April 7, 2005 -- For many Americans, recent actions by Cuba that cheapened the dollar do not matter. After all, the U.S. embargo prohibits most travel to the Communist-run island unless licensed by the Treasury Department. But for those who do visit or send money there, in particular Cuban-Americans, have seen the greenback's purchasing power fall 20 percent over the last six months.
"This place was already expensive," said a U.S. businessman who visits often to sell food to the government, referring to the minimum 140 percent sales tax at state-run hard currency shops.
"But over the last six months it has become worse than any other country I do business with," he said, like others asking his name not be used.
"Because of the sales tax my dollar was already worth only around $0.40 at the stores, and now it is worth even less," he said.
As of this weekend the locally printed foreign exchange equivalent, the convertible peso, is worth 8 percent more against all currencies, including the dollar. The revaluation follows the replacement of dollars by convertible pesos as legal tender last November and a 10 percent tax slapped on the U.S. currency
No More Free Spending of Dollars
For over a decade one could spend dollars freely in Cuba at tourist spots or more than 5,000 state-run dollar-based stores, gas stations, eateries and clubs, without paying any exchange fee, or send dollars to relatives to do the same or exchange them for traditional pesos, 25 at the current exchange rate. But no more.
In November the dollar, which had circulated freely in Cuba, was no longer usable for any transactions. The convertible peso -- which was introduced in 1994 but was never accepted by businesses or residents -- became king by decree alongside the traditional peso, which has little value inside the country.
Cuban President Fidel Castro has declared war on the dollar. The veteran U.S. foe, now 78 and in power for 45 years, blames the Bush administration's efforts to block foreign banks from processing greenbacks obtained legitimately from family members in the United States or through tourism.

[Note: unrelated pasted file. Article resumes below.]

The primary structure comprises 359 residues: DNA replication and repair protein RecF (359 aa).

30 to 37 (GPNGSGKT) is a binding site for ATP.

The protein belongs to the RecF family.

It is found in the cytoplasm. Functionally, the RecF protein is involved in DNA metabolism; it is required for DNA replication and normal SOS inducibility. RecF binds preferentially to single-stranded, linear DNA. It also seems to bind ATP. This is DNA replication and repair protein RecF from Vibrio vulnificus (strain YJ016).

The Federal Reserve last year fined Switzerland's largest bank $100 million for illegally transferring freshly printed dollar notes to Cuba and three other countries subject to U.S. sanctions, and the Treasury Department established a special team to follow Cuba's dollar trail.
So starting in November one had to exchange, for example, $100 for 90 convertible pesos, after paying the 10 percent levy. As of April 9 that $100 is worth 80 convertible pesos due to the 10 percent tax, 8 percent devaluation of the dollar against the convertible peso and 2 percent exchange fee.
In Cuba's 90 percent state-run economy, prices are fixed by the government.
"If they keep cutting the dollar's value in no time it will be worth nothing," said Roberto, who sells snacks in Havana.
Getting Funds From Relatives
Santiago de Cuba housewife Eliana is one of about 30 percent of Cubans who receive an estimated total of $1 billion a year from relatives outside the country, mainly residing in the United States. That allows her to live relatively comfortably in a country where the average monthly wage of 260 pesos, equivalent to around $15, is not enough to make ends meet.
Since the collapse of European Communism plunged Cuba into a deep crisis, those with access to dollars have lived far better than others, making a hotel bellboy rich compared to many doctors and others professionals, let alone laborers.
Cubans scrape together convertible pesos any way they can to purchase basics like cooking oil, shoes, detergent and shampoo, available only in the government-operated shops. Some engage in petty theft or banned private initiatives. Others receive dollar bonuses and tips, and some, like Eliana, money from relatives.
"These measures affect me. When they started taxing the dollar my brother in the United States said he would send a bit more to make up the difference, but I do not know if he can this time," she said.
Central Bank President Francisco Soberon admitted the dollar's dwindling purchasing power aimed at leveling incomes by taking from the better off and giving to the less well off.
"There is a redistribution of income under way … these measures go to benefit the majority of our people," Soberon said.
Castro, during a television broadcast explaining the convertible peso's 8 percent revaluation, argued many Cubans abroad obtained good jobs due to Cuba's free and excellent educational system so they not only could send more dollars but should out of gratitude, even if the state took 20 percent off the top. One wonders if Eliana's brother would agree.